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Research Project: Enhancing Sustainability and Production Efficiency through Improved Management and Housing Design in Commercial Broilers

Location: Poultry Research

Title: Effect of Photoperiod on Live Performance in Neonatal Broiler Chicks

Author
item Magee, Christopher - Chris
item Olanrewaju, Hammed
item CAMPBELL, J - Auburn University
item Purswell, Joseph - Jody

Submitted to: Journal of Applied Poultry Research
Publication Type: Peer Reviewed Journal
Publication Acceptance Date: 8/20/2022
Publication Date: N/A
Citation: N/A
DOI: https://doi.org/10.1016/j.japr.2022.100295

Interpretive Summary: Lighting programs for broilers have traditionally employed continuous or near-continuous daylength for chicks through the first week of life to ensure chicks can successfully locate feed and water. Eye development can benefit from longer dark periods, but daylength research in broilers has not typically examined the post-hatch period. This study examines the effect of a longer dark period applied during the first 7 days post-hatch on live performance. Two different daylength treatments 20 vs. 23 hours were used from from day-of-hatch. Live performance including crop fill, body weight, feed consumption, and feed conversion were not affected by daylength. Reduced daylength may be implemented as early as day-of-hatch without any compromise in performance.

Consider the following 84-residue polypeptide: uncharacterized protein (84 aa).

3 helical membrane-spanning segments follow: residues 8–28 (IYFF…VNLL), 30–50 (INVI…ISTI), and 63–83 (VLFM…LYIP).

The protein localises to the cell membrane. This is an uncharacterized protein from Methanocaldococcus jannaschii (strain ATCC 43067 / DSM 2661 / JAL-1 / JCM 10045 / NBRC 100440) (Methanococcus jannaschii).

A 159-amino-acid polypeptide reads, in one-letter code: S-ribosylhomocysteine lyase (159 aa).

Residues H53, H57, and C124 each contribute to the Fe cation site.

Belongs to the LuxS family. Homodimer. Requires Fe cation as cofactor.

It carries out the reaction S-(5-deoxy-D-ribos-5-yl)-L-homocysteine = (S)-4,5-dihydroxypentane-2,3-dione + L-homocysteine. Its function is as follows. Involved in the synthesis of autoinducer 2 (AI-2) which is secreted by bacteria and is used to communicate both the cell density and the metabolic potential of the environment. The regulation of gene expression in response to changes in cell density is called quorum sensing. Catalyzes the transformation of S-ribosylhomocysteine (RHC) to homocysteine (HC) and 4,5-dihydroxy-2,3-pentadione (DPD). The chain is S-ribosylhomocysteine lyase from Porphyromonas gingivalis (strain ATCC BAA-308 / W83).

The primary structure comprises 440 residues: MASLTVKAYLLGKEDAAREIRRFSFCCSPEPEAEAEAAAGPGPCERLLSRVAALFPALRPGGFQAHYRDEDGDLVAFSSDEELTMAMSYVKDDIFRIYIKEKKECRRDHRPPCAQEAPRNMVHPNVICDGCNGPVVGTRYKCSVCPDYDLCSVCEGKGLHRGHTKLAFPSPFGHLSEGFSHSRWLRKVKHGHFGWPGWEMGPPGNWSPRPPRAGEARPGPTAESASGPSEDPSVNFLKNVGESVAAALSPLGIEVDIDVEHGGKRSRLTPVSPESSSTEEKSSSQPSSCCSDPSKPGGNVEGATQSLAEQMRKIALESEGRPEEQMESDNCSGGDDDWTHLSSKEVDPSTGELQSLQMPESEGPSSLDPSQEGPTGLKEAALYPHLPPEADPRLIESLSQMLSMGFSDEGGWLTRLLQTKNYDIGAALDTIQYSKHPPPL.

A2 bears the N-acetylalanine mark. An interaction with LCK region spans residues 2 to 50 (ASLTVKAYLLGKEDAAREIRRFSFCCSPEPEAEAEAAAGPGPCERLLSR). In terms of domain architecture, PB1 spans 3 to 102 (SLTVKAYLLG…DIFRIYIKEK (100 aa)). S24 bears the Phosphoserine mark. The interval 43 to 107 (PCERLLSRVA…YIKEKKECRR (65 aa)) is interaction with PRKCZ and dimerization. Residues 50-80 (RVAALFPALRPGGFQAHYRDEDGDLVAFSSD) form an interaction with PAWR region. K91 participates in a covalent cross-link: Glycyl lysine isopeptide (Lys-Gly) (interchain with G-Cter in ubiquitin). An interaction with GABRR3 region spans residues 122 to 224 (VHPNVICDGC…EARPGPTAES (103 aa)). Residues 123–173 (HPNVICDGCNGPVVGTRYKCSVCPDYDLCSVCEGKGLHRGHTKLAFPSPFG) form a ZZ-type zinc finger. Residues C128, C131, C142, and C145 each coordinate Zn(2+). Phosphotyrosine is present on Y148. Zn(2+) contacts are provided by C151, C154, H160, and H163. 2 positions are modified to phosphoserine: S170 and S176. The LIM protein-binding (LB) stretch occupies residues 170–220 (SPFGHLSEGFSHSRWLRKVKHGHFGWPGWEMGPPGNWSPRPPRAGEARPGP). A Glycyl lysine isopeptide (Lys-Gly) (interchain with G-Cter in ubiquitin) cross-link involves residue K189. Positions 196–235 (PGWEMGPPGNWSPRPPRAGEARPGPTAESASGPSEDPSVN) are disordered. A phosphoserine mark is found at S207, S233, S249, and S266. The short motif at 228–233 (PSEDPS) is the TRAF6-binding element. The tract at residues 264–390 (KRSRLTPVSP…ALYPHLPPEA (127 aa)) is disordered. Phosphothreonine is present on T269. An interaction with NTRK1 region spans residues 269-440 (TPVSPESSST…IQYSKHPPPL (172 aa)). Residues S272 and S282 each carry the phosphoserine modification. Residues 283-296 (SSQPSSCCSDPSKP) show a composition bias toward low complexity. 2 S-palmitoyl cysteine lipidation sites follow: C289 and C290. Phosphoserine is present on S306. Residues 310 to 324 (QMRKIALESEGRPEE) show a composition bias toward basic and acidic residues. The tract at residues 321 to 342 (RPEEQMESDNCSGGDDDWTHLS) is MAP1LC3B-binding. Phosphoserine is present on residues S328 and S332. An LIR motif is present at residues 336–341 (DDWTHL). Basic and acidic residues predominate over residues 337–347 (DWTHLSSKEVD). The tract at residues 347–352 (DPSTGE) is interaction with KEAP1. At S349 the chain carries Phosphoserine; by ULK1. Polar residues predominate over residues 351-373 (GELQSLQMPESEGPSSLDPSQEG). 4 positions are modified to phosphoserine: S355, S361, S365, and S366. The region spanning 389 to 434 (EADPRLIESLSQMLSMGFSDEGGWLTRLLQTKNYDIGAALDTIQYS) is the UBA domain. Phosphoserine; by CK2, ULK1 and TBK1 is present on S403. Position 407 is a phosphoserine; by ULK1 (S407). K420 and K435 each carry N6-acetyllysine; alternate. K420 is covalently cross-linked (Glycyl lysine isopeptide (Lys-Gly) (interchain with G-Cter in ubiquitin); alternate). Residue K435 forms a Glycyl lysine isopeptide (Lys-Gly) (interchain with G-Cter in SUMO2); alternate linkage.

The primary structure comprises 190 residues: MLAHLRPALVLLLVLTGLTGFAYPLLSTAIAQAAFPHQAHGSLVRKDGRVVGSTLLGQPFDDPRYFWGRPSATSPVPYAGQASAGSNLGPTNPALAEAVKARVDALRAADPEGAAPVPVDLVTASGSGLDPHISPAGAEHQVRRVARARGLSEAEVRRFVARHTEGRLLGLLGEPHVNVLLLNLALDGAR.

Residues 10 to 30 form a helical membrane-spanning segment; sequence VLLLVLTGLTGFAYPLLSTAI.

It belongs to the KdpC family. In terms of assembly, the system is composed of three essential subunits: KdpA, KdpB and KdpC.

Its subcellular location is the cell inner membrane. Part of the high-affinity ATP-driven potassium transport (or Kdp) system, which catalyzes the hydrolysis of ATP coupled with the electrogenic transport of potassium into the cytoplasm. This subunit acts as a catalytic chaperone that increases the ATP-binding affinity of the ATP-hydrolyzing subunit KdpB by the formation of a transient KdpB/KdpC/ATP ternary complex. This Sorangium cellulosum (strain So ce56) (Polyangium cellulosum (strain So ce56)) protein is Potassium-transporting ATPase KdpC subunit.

Technical Abstract: Lighting programs for broilers have traditionally employed continuous or near-continuous photoperiods for neonates through the first week of life to ensure chicks can successfully navigate the rearing environment for feed and water. Normal melatonin production and ocular development require a minimum of 4 h of darkness, yet photoperiod research in broilers has not typically examined the neonatal phase. This study examines the effect of a longer dark phase (scotophase) applied during the first 7 days post-hatch on live performance. A total of 384 Ross 708 broiler chickens were reared in two trials to 14 days of age using two different lighting program treatments (20L:4D vs 23L:1D) applied from day-of-hatch. No significant differences were observed between treatment groups for live performance parameters including body weight (BW), body weight gain (BWG), feed intake (FI), and feed conversion ratio (FCR). Crop fill rates were also assessed, and no significant differences were observed. Increased scotophase length may be implemented as early as day-of-hatch without any compromise in performance.